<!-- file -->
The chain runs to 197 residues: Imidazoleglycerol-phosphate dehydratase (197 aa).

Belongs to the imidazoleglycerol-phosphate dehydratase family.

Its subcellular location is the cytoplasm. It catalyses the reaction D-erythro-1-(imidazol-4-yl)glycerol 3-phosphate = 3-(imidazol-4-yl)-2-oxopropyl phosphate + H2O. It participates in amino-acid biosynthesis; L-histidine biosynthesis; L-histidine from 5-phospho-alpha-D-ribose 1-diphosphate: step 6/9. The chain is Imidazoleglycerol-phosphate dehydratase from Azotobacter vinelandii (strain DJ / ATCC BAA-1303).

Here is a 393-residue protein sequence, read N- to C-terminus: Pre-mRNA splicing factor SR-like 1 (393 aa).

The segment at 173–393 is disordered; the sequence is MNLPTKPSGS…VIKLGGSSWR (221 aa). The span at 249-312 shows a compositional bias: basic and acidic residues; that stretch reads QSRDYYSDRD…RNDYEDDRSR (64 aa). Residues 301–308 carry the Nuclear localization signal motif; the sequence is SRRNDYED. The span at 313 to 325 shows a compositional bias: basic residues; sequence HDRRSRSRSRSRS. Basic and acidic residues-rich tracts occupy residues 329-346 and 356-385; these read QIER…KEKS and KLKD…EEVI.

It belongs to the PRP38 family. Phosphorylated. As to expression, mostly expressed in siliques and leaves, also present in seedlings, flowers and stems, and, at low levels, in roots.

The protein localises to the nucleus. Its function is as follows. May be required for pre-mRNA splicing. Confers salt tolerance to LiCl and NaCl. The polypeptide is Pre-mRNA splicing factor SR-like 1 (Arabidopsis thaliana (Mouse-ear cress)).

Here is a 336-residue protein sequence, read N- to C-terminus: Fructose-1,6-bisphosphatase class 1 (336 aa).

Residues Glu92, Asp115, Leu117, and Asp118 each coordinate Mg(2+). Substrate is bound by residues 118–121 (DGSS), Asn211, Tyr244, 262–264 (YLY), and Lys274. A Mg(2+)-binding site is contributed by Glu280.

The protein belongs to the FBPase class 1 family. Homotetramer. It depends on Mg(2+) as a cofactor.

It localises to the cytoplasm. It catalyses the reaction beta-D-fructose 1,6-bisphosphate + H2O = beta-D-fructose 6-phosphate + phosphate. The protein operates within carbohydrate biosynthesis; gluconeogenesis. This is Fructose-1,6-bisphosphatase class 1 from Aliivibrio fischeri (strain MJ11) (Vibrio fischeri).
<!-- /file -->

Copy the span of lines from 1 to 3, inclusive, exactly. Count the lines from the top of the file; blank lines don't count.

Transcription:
The chain runs to 197 residues: Imidazoleglycerol-phosphate dehydratase (197 aa).

Belongs to the imidazoleglycerol-phosphate dehydratase family.

Its subcellular location is the cytoplasm. It catalyses the reaction D-erythro-1-(imidazol-4-yl)glycerol 3-phosphate = 3-(imidazol-4-yl)-2-oxopropyl phosphate + H2O. It participates in amino-acid biosynthesis; L-histidine biosynthesis; L-histidine from 5-phospho-alpha-D-ribose 1-diphosphate: step 6/9. The chain is Imidazoleglycerol-phosphate dehydratase from Azotobacter vinelandii (strain DJ / ATCC BAA-1303).